One Sunday evening in October 1994, a small group of people gathered for worship in a rented space in Brookline. They came to hear Rev. Terry Gyger share about the vision for a new church in Boston. Its purpose would be “to bring glory to God and joy to the city.”
Over the following months, the young congregation began to take shape. But growth was slow. When Rev. Gyger met Rev. Osni Ferreira, pastor of an existing Brazilian congregation in Cambridge, the two became fast friends. They were energized by the prospect of collaborating together to form one multi-cultural church.
A multi-cultural church
In spring of 1995, the two groups met for a joint worship service at a hotel along the Charles River in Cambridge. The sermon was preached in both English and Portuguese and the partnership was underway.
Around that time, Gyger and Ferreira came across a church building in Cambridge which was for sale. The old congregational church on Prospect Street seemed the perfect new home for Christ the King. God provided the funds, and the church purchased the property.
That July, the two groups officially merged as Christ the King Presbyterian Church, or Igreja Presbiteriana Cristo Rei in Portuguese. They worshipped together in their new building and celebrated the Lord’s faithfulness.
The church building was in a state of disrepair, so renovations soon began. Partners from around the country helped support the effort by sending funds and work crews. Life began to return to the old building, the gospel was preached from its pulpit and its sanctuary was filled with songs of praise. After the initial renovations were completed, the church was officially organized in the summer of 1996.
A church-planting church
Rather than sidestep the city, the mission of CTK was to engage the city in all of its cultural, educational and economic diversity—to build a new gospel community that would bring glory to God and joy to the city. Much of this took shape in the context of the multi-cultural community of Portuguese and English speakers which comprised the church. But from its inception, CTK also held church planting as a core component of its mission.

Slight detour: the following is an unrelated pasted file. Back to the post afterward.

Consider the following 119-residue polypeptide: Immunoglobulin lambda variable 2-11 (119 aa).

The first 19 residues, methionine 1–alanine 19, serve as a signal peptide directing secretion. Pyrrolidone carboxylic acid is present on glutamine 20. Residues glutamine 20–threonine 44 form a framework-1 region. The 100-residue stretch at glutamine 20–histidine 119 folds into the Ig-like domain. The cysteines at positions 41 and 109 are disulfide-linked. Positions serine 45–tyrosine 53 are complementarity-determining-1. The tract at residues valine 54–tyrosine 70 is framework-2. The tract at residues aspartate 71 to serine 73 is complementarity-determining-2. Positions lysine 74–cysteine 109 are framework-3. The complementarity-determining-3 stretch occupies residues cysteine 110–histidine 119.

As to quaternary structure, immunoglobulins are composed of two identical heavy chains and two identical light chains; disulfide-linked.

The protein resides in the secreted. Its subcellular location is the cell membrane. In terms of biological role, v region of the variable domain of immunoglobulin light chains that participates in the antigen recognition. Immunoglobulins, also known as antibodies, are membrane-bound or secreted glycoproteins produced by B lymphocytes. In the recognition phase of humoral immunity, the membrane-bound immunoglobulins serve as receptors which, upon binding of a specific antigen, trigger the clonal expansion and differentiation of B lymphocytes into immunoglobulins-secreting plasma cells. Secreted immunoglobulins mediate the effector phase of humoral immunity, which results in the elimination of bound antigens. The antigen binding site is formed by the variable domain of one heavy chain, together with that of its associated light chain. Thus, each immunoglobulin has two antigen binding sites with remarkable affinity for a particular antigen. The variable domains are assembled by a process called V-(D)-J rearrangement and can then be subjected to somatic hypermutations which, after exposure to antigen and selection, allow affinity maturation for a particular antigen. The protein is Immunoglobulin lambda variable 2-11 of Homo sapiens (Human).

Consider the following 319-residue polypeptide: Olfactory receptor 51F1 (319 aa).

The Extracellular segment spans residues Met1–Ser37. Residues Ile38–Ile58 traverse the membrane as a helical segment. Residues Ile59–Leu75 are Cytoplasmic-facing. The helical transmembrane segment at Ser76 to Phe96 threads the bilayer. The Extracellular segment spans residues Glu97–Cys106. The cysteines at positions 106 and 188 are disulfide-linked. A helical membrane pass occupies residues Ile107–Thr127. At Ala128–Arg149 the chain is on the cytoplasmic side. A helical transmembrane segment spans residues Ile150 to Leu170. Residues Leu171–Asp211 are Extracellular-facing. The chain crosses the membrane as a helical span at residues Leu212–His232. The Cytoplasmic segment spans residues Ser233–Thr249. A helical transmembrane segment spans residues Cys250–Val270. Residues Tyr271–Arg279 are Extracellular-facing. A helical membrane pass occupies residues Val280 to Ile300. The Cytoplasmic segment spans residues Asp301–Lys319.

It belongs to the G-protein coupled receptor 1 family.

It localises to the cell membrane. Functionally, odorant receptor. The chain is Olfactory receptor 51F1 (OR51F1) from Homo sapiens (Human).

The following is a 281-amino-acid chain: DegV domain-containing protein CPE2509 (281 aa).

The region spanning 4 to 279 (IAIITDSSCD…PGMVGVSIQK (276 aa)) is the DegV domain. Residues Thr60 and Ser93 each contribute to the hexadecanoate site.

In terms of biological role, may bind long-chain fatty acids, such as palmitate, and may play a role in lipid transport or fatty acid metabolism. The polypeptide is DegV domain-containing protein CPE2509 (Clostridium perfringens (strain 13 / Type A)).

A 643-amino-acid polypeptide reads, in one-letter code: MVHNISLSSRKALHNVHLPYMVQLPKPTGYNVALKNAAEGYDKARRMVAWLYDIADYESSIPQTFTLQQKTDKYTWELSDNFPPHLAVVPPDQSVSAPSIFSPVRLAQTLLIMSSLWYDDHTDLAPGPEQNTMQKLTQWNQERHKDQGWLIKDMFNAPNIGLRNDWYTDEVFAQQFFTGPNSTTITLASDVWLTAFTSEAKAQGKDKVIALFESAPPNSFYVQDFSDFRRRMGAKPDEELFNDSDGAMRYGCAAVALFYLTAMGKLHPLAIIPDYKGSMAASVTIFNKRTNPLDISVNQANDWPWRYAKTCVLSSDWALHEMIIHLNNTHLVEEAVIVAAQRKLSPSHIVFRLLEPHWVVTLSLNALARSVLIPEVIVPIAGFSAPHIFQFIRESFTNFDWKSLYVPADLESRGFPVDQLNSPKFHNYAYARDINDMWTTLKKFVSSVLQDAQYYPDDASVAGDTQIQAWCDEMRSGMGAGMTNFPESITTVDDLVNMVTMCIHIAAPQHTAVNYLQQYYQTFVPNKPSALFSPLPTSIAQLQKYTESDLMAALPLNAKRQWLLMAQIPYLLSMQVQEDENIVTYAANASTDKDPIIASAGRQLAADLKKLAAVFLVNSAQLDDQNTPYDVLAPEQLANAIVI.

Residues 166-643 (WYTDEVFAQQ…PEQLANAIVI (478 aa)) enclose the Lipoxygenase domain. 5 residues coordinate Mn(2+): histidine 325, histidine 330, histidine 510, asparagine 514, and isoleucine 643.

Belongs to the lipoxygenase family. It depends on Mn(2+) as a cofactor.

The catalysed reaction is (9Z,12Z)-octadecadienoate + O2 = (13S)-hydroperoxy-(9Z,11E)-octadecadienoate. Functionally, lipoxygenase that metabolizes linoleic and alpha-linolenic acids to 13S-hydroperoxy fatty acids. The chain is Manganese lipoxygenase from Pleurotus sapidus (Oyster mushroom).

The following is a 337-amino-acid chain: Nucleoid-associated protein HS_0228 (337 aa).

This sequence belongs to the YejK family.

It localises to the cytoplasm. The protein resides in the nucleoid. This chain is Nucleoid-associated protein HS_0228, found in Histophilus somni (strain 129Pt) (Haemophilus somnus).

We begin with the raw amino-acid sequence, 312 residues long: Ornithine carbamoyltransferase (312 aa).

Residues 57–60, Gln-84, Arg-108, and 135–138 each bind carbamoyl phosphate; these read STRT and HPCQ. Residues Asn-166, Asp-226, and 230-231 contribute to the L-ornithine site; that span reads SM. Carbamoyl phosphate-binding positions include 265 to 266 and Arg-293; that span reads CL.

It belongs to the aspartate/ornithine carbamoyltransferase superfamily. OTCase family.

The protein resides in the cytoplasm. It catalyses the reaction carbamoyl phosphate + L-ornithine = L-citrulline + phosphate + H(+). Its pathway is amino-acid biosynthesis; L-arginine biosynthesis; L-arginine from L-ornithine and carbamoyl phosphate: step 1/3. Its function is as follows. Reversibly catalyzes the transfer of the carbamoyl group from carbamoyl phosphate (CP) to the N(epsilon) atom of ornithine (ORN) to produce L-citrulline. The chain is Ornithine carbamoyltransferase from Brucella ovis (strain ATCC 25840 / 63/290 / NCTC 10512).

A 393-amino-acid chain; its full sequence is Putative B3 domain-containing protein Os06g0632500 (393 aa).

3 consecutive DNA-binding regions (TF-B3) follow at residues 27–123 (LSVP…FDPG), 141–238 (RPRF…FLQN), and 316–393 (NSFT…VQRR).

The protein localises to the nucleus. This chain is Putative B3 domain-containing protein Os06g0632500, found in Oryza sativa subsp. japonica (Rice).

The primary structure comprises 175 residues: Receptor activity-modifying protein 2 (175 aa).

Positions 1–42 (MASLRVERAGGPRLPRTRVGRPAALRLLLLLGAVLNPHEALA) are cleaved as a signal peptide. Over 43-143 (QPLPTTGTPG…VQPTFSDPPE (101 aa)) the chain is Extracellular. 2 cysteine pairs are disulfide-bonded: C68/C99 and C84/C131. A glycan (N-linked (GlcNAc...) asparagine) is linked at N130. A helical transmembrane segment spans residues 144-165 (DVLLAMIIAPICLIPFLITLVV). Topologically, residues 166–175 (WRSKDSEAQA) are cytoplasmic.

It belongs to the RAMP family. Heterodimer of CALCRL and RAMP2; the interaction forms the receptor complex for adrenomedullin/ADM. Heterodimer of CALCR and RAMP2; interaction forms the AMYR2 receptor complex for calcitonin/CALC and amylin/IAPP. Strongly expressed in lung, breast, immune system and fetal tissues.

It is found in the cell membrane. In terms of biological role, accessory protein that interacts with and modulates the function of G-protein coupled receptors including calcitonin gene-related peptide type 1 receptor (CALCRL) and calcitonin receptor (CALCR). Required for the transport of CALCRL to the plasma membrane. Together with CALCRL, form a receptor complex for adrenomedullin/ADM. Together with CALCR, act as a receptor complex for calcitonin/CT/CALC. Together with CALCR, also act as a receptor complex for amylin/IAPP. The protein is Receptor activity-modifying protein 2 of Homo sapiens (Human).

The earliest church mission statement described the purpose of the church “to ignite and fuel a church planting movement.” CTK followed through by planting Brazilian churches in Marlboro, Framingham and East Boston in the late 1990s. Then in 2002, CTK helped launch Citylife, a center city church in downtown Boston.
In 2006 CTK started a worship service in the Boston neighborhood of Dorchester. Its objective was to reach out to the people of Dorchester in their own community, instead of asking them to cross the river to visit the church in Cambridge. A church planting pastor for Dorchester was called in the summer of 2008.
But despite significant involvement in church planting, CTK’s efforts still seemed distant from the original vision “to ignite and fuel a church planting movement.” The church’s approach to planting was more opportunistic than intentional.
A multi-congregational church
That changed in the summer of 2009. Christ the King adopted a multi-congregational model and started its Church Planting Center (CPC) to coordinate all of its church planting activities. The CPC folded in a new church plant just beginning in Newton as well as the existing church plant in Dorchester and began to work toward finding other places to plant churches throughout greater Boston.
As a result, congregations on the South Shore, in Boston’s West Roxbury and Egleston Square neighborhoods, and in Somerville have all taken shape. These are all local congregations—“kingdom communities” for their neighborhoods bringing glory to God and joy to the city.
Christ the King continues to long to see our city renewed by the gospel as people are introduced to Jesus, grow more and more like him, and gather together to worship him. We invite you to join us on the journey.